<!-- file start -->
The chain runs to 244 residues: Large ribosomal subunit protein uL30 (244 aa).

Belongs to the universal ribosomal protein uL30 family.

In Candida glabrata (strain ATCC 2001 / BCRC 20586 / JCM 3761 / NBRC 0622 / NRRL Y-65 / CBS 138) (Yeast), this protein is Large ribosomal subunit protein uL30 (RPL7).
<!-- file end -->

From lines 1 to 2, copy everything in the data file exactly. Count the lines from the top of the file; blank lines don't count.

The chain runs to 244 residues: Large ribosomal subunit protein uL30 (244 aa).

Belongs to the universal ribosomal protein uL30 family.